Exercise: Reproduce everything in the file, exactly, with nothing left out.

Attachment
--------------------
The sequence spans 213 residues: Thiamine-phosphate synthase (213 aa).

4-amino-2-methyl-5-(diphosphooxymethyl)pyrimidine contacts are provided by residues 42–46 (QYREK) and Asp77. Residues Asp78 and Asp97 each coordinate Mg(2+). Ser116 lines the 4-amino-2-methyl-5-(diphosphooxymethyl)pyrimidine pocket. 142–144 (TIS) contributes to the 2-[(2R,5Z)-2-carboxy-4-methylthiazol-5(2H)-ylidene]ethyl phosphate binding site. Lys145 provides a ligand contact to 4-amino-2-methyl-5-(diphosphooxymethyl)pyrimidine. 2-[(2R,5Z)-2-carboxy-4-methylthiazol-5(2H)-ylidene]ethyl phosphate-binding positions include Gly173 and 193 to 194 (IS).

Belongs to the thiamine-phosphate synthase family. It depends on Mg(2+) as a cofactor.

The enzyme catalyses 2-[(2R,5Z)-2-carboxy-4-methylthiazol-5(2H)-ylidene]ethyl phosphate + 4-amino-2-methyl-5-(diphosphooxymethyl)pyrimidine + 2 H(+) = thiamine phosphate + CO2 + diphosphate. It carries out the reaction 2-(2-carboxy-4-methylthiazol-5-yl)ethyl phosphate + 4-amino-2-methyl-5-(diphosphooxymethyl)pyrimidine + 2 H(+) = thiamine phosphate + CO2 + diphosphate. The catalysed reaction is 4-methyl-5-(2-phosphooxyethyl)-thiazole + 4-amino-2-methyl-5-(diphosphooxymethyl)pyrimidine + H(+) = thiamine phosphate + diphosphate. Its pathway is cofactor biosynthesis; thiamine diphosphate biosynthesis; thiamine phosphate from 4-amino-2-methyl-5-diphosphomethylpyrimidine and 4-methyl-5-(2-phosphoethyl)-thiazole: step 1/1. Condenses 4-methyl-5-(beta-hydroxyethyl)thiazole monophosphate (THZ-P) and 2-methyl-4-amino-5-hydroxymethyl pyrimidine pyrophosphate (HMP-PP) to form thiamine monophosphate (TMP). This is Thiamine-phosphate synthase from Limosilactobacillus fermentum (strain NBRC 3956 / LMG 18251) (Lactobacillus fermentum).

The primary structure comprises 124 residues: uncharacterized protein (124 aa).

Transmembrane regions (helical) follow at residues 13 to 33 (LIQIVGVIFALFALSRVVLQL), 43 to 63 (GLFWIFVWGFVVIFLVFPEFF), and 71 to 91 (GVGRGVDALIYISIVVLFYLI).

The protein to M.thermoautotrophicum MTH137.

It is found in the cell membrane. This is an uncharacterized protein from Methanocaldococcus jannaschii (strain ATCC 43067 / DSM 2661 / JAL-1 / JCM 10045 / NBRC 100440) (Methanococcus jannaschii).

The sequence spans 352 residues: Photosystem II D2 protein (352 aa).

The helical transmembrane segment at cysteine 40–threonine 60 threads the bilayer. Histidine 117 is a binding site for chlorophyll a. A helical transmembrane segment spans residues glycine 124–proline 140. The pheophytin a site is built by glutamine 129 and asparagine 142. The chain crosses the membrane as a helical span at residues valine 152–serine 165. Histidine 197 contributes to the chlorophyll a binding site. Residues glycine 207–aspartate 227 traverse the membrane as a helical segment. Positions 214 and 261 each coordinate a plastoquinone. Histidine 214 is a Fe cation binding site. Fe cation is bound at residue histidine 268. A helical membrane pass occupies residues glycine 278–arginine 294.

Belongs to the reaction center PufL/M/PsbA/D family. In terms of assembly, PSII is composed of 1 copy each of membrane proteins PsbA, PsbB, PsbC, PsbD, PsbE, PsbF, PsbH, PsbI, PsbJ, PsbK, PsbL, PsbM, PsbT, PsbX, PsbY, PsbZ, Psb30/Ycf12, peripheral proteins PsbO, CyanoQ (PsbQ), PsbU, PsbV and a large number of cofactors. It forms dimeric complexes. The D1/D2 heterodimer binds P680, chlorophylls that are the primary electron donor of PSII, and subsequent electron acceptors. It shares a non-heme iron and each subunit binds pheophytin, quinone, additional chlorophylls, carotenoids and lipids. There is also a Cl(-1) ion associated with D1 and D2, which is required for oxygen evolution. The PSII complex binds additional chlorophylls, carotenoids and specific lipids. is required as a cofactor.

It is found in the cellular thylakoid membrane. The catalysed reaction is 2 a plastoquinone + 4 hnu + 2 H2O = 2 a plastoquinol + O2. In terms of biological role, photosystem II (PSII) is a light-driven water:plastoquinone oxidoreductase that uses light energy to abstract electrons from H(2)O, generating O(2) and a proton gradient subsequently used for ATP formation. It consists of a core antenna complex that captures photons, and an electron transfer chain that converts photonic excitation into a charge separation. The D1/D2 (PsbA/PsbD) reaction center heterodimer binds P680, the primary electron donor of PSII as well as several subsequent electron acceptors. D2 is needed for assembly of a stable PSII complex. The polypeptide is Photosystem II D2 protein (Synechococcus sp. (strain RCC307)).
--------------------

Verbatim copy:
The sequence spans 213 residues: Thiamine-phosphate synthase (213 aa).

4-amino-2-methyl-5-(diphosphooxymethyl)pyrimidine contacts are provided by residues 42–46 (QYREK) and Asp77. Residues Asp78 and Asp97 each coordinate Mg(2+). Ser116 lines the 4-amino-2-methyl-5-(diphosphooxymethyl)pyrimidine pocket. 142–144 (TIS) contributes to the 2-[(2R,5Z)-2-carboxy-4-methylthiazol-5(2H)-ylidene]ethyl phosphate binding site. Lys145 provides a ligand contact to 4-amino-2-methyl-5-(diphosphooxymethyl)pyrimidine. 2-[(2R,5Z)-2-carboxy-4-methylthiazol-5(2H)-ylidene]ethyl phosphate-binding positions include Gly173 and 193 to 194 (IS).

Belongs to the thiamine-phosphate synthase family. It depends on Mg(2+) as a cofactor.

The enzyme catalyses 2-[(2R,5Z)-2-carboxy-4-methylthiazol-5(2H)-ylidene]ethyl phosphate + 4-amino-2-methyl-5-(diphosphooxymethyl)pyrimidine + 2 H(+) = thiamine phosphate + CO2 + diphosphate. It carries out the reaction 2-(2-carboxy-4-methylthiazol-5-yl)ethyl phosphate + 4-amino-2-methyl-5-(diphosphooxymethyl)pyrimidine + 2 H(+) = thiamine phosphate + CO2 + diphosphate. The catalysed reaction is 4-methyl-5-(2-phosphooxyethyl)-thiazole + 4-amino-2-methyl-5-(diphosphooxymethyl)pyrimidine + H(+) = thiamine phosphate + diphosphate. Its pathway is cofactor biosynthesis; thiamine diphosphate biosynthesis; thiamine phosphate from 4-amino-2-methyl-5-diphosphomethylpyrimidine and 4-methyl-5-(2-phosphoethyl)-thiazole: step 1/1. Condenses 4-methyl-5-(beta-hydroxyethyl)thiazole monophosphate (THZ-P) and 2-methyl-4-amino-5-hydroxymethyl pyrimidine pyrophosphate (HMP-PP) to form thiamine monophosphate (TMP). This is Thiamine-phosphate synthase from Limosilactobacillus fermentum (strain NBRC 3956 / LMG 18251) (Lactobacillus fermentum).

The primary structure comprises 124 residues: uncharacterized protein (124 aa).

Transmembrane regions (helical) follow at residues 13 to 33 (LIQIVGVIFALFALSRVVLQL), 43 to 63 (GLFWIFVWGFVVIFLVFPEFF), and 71 to 91 (GVGRGVDALIYISIVVLFYLI).

The protein to M.thermoautotrophicum MTH137.

It is found in the cell membrane. This is an uncharacterized protein from Methanocaldococcus jannaschii (strain ATCC 43067 / DSM 2661 / JAL-1 / JCM 10045 / NBRC 100440) (Methanococcus jannaschii).

The sequence spans 352 residues: Photosystem II D2 protein (352 aa).

The helical transmembrane segment at cysteine 40–threonine 60 threads the bilayer. Histidine 117 is a binding site for chlorophyll a. A helical transmembrane segment spans residues glycine 124–proline 140. The pheophytin a site is built by glutamine 129 and asparagine 142. The chain crosses the membrane as a helical span at residues valine 152–serine 165. Histidine 197 contributes to the chlorophyll a binding site. Residues glycine 207–aspartate 227 traverse the membrane as a helical segment. Positions 214 and 261 each coordinate a plastoquinone. Histidine 214 is a Fe cation binding site. Fe cation is bound at residue histidine 268. A helical membrane pass occupies residues glycine 278–arginine 294.

Belongs to the reaction center PufL/M/PsbA/D family. In terms of assembly, PSII is composed of 1 copy each of membrane proteins PsbA, PsbB, PsbC, PsbD, PsbE, PsbF, PsbH, PsbI, PsbJ, PsbK, PsbL, PsbM, PsbT, PsbX, PsbY, PsbZ, Psb30/Ycf12, peripheral proteins PsbO, CyanoQ (PsbQ), PsbU, PsbV and a large number of cofactors. It forms dimeric complexes. The D1/D2 heterodimer binds P680, chlorophylls that are the primary electron donor of PSII, and subsequent electron acceptors. It shares a non-heme iron and each subunit binds pheophytin, quinone, additional chlorophylls, carotenoids and lipids. There is also a Cl(-1) ion associated with D1 and D2, which is required for oxygen evolution. The PSII complex binds additional chlorophylls, carotenoids and specific lipids. is required as a cofactor.

It is found in the cellular thylakoid membrane. The catalysed reaction is 2 a plastoquinone + 4 hnu + 2 H2O = 2 a plastoquinol + O2. In terms of biological role, photosystem II (PSII) is a light-driven water:plastoquinone oxidoreductase that uses light energy to abstract electrons from H(2)O, generating O(2) and a proton gradient subsequently used for ATP formation. It consists of a core antenna complex that captures photons, and an electron transfer chain that converts photonic excitation into a charge separation. The D1/D2 (PsbA/PsbD) reaction center heterodimer binds P680, the primary electron donor of PSII as well as several subsequent electron acceptors. D2 is needed for assembly of a stable PSII complex. The polypeptide is Photosystem II D2 protein (Synechococcus sp. (strain RCC307)).